• Tongue: swollen and covered in a white sticky coating
  • Pulse: 'slippery' and 'soft' or 'soggy' 

The above symptoms are common to this syndrome.

In addition to the above Lung Damp Phlegm signs, you may get, depending on other factors, symptoms such as the following, which are not part of the main syndrome picture but may accompany it:

  • Increasing weakness, with sweating
  • Trembling, twitching
  • Faintness
  • Digestive complaints
  • Feels worse in a warm room, or when wrapped up or heated
  • Anxiety when alone, liking consolation
  • Hard to please
  • Prefer a cool breeze or open windows
  • Feel worse after heavy exertion, ie more coughing, but may be better for very gentle walking in cool air

Many of these symptoms, especially those of the main Lung Damp Phlegm syndrome above, occur because Phlegm blocks the proper flow of Energy. It stops Lung energy descending so you cough. It prevents your Stomach energy descending so you feel nauseous. Phlegm is said to get to the head, making you confused and heavy-headed and sometimes dizzy.

Where does Phlegm come from? In Chinese medicine it comes mainly from the Spleen and is said to be stored in the Lungs.

Hence all the coughing in this syndrome.

3. Diet

Lung Damp Phlegm doesn't happen suddenly. It arrives gradually, preceded by months if not years of eating foods that have weakened the Spleen. Typically foods eaten have been too rich, or greasy, too cold or raw, with too much dairy food in them and too many sweeteners, including sugar, honey and artificial sweeteners.

People with this problem probably like sweets, chocolates, sugary treats and puddings. Just occasionally you get people who claim, hand on heart, that they never eat such garbage, but who never eat warm food either, insisting that all their food is fresh, raw, uncooked. For them, especially in winter, this may be too cold for their Spleen energy to handle.

4. Attack from Outside

Any attack on the system from outside, such as from a bug or virus, or from what in Chinese medicine is called Wind-Heat or Wind-Cold, will block the flow of Qi along the channels.

Such disruption prevents the Spleen and Lung from doing their jobs properly leading to build-up of damp and phlegm.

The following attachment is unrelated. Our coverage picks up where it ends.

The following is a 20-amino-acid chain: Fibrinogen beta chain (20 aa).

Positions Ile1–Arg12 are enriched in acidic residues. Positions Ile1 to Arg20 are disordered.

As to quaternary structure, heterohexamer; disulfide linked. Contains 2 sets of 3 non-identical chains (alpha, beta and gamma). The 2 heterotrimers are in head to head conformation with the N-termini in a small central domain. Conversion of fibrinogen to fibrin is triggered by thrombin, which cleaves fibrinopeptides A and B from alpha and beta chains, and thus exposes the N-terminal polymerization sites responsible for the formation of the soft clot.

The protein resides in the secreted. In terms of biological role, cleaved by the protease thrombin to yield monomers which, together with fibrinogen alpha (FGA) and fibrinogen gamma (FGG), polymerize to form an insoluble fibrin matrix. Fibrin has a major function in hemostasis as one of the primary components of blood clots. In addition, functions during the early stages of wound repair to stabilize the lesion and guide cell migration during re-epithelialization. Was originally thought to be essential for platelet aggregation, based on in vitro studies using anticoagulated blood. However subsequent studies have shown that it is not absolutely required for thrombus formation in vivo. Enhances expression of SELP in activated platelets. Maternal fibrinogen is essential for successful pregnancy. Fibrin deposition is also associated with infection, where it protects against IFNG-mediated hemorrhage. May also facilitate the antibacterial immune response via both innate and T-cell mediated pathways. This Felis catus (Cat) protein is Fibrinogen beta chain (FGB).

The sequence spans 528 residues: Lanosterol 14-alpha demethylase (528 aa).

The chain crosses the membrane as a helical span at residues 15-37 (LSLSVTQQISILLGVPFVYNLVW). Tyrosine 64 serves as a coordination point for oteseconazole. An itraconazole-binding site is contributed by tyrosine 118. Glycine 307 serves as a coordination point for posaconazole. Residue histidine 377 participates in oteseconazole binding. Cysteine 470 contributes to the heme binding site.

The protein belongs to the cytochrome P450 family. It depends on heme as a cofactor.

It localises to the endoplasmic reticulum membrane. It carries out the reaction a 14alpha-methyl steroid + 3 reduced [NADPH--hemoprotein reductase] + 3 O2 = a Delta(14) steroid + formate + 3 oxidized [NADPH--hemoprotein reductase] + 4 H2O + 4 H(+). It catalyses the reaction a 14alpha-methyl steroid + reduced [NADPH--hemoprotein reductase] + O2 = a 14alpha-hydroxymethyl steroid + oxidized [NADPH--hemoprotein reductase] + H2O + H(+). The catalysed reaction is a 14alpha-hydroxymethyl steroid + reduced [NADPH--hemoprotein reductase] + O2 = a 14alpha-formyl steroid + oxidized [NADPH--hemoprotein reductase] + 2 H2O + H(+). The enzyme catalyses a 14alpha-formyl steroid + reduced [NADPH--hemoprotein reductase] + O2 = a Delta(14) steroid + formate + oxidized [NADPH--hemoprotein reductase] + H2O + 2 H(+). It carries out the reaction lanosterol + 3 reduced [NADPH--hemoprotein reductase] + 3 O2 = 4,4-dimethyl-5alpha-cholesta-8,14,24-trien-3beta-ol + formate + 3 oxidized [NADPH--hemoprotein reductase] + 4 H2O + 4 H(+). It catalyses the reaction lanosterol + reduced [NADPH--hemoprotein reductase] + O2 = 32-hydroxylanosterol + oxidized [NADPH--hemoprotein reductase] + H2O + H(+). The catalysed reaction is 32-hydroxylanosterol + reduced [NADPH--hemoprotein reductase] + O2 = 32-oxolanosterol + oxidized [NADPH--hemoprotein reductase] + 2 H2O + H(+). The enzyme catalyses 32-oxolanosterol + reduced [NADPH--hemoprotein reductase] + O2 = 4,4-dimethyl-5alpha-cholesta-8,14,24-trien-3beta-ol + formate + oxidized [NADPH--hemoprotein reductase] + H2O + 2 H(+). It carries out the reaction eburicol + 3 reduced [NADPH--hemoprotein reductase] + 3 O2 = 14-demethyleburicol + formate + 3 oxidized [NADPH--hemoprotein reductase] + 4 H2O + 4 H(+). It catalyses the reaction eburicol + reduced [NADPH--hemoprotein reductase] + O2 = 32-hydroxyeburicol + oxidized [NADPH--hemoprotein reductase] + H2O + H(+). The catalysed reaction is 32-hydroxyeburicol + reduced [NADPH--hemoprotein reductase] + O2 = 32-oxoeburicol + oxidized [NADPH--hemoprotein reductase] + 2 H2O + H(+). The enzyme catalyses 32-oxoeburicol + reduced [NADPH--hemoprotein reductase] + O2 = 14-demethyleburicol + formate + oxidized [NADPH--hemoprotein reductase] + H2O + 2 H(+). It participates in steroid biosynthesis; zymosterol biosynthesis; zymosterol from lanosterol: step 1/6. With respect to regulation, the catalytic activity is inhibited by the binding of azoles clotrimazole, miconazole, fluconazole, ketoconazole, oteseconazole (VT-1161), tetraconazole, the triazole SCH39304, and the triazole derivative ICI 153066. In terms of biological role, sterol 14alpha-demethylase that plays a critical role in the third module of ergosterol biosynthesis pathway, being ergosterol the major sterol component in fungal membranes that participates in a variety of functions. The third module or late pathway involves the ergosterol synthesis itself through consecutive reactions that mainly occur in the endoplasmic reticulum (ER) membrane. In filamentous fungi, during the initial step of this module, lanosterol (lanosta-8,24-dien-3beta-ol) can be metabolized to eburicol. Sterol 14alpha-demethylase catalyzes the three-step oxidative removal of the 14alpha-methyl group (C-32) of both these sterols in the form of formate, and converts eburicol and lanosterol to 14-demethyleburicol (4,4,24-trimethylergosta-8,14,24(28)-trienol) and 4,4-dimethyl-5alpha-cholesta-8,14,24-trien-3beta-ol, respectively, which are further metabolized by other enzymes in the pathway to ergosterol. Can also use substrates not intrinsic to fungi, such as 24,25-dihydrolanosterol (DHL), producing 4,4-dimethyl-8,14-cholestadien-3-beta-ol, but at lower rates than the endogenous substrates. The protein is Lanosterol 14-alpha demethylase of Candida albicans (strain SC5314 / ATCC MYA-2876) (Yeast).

That gives you Lung Damp Phlegm.

How is Lung Damp Phlegm treated?


  • Just clear the Damp and the Phlegm
  • Re-start the Lungs descending and
  • Kick the Spleen up the bum.
  • Or maybe read my book on the subject first, see Yuck! Phlegm!

Well, not so easy. Damp and Phlegm are two big 'heavies' that can take a lot of shifting. While the Spleen's and Lungs' energies are both labouring in the presence of Damp and Phlegm, they can't get it together to clear things up.

So take proper rest, and avoid foods that make it worse. The usual advice is not to eat dairy food, sweet food, or raw or chilled food or drink. Instead eat foods that are warm, and add a little fresh ginger root to cooking.

If you are young and vigorous, that might be enough, especially if you can live or stay somewhere neither damp nor cold while you recover. A warm climate helps.

If you are older and less vigorous, you'll almost certainly take a long time to recover and your energy may remain low for ages. 

Chinese medicine, by carefully diagnosing the syndrome into its constituent parts, offers clear ways to treat it. That doesn't mean overnight cure! But when I've treated it, it usually does go quite fast, with the correct treatment. Acupuncture is a powerful method.

Chinese Herbal medicine can be excellent for this too.

Return from Lung Damp Phlegm to Lungs.

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Qi Stagnation - Signs of Stress

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Yuck! Phlegm! How to Clear Your Phlegm ...

Western Astrology and Chinese Medicine

Published 1986 and, amazingly, still selling. Western Astrology and Chinese Medicine was apparently used back then by at least one acupuncture college to help students understand Chinese medicine! See Reviews.

Seven Reviews so far for Yuck Phlegm. (Despite the lurid cover, it explains the five main types of phlegm and what works best for each type. I hope it's easy to read and will be much more useful than all the websites on the subject.)